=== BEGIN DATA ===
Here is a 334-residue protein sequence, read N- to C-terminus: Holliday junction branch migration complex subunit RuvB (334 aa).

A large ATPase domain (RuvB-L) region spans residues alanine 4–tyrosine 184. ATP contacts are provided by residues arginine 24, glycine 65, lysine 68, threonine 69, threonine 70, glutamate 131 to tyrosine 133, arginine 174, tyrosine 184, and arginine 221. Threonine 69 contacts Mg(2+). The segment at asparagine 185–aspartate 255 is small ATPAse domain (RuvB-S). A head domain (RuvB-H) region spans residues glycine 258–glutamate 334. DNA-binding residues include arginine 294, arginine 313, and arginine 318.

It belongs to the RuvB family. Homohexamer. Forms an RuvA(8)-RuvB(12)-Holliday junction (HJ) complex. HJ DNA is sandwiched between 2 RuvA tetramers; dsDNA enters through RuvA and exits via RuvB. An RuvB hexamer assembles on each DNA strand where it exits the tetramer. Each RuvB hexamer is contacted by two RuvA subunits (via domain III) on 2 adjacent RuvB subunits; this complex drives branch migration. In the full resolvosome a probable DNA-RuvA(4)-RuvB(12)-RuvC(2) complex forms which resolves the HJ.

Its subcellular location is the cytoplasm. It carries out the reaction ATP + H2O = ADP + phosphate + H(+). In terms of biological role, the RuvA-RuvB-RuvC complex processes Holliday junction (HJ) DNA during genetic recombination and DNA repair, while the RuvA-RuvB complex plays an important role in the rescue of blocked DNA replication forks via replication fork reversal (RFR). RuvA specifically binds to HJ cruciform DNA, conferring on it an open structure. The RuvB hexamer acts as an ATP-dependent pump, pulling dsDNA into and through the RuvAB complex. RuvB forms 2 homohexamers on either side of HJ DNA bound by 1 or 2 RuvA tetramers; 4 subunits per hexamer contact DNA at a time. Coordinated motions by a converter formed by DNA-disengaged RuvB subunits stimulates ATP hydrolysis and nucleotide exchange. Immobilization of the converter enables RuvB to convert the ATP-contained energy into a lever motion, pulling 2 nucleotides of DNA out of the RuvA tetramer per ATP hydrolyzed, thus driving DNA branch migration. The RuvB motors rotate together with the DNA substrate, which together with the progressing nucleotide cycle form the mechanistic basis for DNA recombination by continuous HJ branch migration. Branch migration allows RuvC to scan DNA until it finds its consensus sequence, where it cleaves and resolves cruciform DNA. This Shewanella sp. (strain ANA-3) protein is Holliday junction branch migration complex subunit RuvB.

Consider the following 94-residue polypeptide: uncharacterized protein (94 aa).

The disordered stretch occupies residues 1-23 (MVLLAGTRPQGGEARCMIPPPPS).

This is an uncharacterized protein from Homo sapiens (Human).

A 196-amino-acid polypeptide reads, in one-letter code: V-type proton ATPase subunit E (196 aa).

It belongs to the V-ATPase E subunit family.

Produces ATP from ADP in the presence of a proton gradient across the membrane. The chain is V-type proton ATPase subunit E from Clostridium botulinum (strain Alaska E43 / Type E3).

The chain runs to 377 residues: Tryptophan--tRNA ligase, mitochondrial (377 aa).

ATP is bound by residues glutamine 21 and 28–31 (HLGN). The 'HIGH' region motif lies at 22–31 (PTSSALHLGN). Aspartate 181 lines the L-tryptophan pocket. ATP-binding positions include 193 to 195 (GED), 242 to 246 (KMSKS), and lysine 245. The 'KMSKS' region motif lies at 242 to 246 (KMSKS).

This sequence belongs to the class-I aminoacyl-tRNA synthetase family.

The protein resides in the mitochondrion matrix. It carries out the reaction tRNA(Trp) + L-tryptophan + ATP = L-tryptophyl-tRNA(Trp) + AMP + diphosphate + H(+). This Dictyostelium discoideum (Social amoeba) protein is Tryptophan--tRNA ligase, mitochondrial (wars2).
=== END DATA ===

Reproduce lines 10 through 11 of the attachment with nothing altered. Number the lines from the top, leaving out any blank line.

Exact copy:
Produces ATP from ADP in the presence of a proton gradient across the membrane. The chain is V-type proton ATPase subunit E from Clostridium botulinum (strain Alaska E43 / Type E3).

The chain runs to 377 residues: Tryptophan--tRNA ligase, mitochondrial (377 aa).